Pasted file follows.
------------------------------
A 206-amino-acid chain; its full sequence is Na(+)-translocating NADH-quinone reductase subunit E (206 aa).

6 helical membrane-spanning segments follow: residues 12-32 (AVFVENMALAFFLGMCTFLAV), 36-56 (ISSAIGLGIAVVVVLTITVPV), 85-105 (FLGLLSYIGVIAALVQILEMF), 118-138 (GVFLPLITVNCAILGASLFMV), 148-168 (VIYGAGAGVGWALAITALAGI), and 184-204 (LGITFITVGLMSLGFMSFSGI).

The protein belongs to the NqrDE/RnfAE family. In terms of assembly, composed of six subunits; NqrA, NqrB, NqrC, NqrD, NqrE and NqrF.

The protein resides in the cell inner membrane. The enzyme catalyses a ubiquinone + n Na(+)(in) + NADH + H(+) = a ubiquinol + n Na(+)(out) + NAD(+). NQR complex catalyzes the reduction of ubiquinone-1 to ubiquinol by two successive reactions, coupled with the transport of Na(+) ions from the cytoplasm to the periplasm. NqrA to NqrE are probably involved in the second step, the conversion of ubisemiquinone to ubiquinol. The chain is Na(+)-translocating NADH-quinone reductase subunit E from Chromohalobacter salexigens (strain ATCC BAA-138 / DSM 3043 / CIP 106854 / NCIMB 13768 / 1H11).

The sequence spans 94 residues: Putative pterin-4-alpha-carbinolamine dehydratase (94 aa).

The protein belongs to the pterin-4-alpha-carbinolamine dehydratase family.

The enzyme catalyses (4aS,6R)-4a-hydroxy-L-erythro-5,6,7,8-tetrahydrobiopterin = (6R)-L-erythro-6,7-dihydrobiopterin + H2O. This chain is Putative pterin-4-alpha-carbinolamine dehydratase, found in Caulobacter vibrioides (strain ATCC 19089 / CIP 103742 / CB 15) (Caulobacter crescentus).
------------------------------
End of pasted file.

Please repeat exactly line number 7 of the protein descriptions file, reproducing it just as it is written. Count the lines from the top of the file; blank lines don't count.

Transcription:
The enzyme catalyses (4aS,6R)-4a-hydroxy-L-erythro-5,6,7,8-tetrahydrobiopterin = (6R)-L-erythro-6,7-dihydrobiopterin + H2O. This chain is Putative pterin-4-alpha-carbinolamine dehydratase, found in Caulobacter vibrioides (strain ATCC 19089 / CIP 103742 / CB 15) (Caulobacter crescentus).